By  on March 2, 2007

Sears Holdings Corp. said Thursday that fourth-quarter earnings jumped 26.5 percent, beating the consensus earnings per share estimate by 15 cents.

Results got a boost from better margins in apparel sales at Kmart and Sears domestic stores.

For the three months ended Feb. 3, net income climbed to $820 million, or $5.33 a diluted share, from $648 million, or $4.03, in the year-ago quarter. Wall Street analysts' consensus estimate was $5.18 a share. Revenues rose 1.3 percent, to $16.29 billion from $16.09 billion. Same-store sales fell 3.1 percent as comps declined 4.9 percent at Sears domestic stores and 0.9 percent at Kmart stores.

The company said improved results reflected increased operating income at Kmart and Sears domestic stores, driven by an improved margin rate performance, particularly in apparel.

For the year, net income leapt 73.7 percent, to $1.49 billion, or $9.57 a diluted share, from $858 million, or $5.59, in 2005. Revenues rose 7.9 percent, to $53 billion from $49.1 billion.

Edward S. Lampert, in his annual letter to shareholders, wrote, "Lands' End had a record year in profitability in its traditional business (i.e., catalogue, online and inlet stores). In addition, we saw a significant improvement in the profit performance of Lands' End merchandise in our Sears stores. With a new leadership team and a more integrated approach to working across Sears Holdings, the business is moving in the right direction."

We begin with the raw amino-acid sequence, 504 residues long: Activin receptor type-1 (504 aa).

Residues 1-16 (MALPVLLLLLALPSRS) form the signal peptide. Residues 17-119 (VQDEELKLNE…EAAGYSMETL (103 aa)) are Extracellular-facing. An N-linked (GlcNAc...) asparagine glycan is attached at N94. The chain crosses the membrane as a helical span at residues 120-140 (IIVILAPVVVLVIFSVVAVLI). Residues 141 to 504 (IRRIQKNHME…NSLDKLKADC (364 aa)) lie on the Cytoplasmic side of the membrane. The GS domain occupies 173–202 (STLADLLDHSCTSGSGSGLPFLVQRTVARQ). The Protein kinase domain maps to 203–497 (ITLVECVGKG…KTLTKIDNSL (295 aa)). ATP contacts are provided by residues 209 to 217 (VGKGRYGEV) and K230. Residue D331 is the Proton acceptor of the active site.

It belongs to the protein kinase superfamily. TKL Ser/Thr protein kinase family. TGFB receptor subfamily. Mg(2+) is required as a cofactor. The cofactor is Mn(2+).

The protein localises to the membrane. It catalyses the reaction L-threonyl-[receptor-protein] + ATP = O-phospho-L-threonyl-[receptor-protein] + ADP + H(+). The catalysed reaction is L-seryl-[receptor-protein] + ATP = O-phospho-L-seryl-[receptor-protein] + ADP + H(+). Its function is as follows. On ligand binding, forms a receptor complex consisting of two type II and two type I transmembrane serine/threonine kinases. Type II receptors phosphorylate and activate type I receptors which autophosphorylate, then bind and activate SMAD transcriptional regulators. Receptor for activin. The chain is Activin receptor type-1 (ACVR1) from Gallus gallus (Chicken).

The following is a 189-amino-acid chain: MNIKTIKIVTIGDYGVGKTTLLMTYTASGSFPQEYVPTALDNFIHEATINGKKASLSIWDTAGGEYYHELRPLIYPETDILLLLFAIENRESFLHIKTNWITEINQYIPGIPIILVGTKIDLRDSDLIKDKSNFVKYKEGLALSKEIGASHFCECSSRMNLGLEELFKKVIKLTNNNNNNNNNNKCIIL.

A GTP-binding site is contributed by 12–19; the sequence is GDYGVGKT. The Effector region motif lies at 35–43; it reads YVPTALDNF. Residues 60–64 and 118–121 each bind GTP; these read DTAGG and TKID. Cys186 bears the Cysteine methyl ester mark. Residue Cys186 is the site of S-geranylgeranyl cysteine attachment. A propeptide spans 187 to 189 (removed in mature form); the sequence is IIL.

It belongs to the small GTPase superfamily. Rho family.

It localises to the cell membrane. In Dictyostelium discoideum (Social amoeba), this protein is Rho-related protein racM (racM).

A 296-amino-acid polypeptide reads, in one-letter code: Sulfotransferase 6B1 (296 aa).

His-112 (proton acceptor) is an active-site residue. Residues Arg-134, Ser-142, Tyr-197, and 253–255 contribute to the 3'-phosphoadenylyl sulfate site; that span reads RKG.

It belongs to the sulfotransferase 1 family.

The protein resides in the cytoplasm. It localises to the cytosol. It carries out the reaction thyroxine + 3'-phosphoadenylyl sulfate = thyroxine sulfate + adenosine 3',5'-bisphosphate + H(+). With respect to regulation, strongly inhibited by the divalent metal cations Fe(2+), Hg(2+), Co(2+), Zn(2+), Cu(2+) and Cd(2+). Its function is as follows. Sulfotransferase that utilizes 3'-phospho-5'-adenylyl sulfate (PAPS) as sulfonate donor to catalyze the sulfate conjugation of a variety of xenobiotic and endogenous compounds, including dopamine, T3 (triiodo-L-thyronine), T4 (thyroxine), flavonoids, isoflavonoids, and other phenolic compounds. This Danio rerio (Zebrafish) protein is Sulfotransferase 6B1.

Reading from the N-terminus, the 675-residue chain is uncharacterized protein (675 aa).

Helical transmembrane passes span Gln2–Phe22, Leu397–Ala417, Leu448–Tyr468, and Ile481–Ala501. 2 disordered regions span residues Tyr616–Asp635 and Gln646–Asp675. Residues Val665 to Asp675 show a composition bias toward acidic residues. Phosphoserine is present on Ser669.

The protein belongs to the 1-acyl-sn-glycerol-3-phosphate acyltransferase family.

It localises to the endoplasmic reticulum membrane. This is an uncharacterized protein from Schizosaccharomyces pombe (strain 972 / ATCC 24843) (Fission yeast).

The chairman also pointed to overall improvement in the apparel businesses at both Kmart and Sears. "Kmart is further along in partnering with our sourcing and design groups, and we believe that we have improved our offering for our customers with higher quality, better fit and appropriate fashion at great value. Sears apparel has turned around the decline that occurred in 2005 when it moved away from the styles our customers wanted to buy. The team has made significant progress this year, and is focused on creating the kind of breakthrough improvement that would return Sears to its previous levels of profitability in this area," he wrote.

Aylwin Lewis, chief executive officer and president, said in a statement that the strategic actions taken in 2006 would provide opportunities for the company in 2007. He noted, "Our improved apparel results are an indication of what can happen when we enhance our offerings and services to better meet customers' needs."

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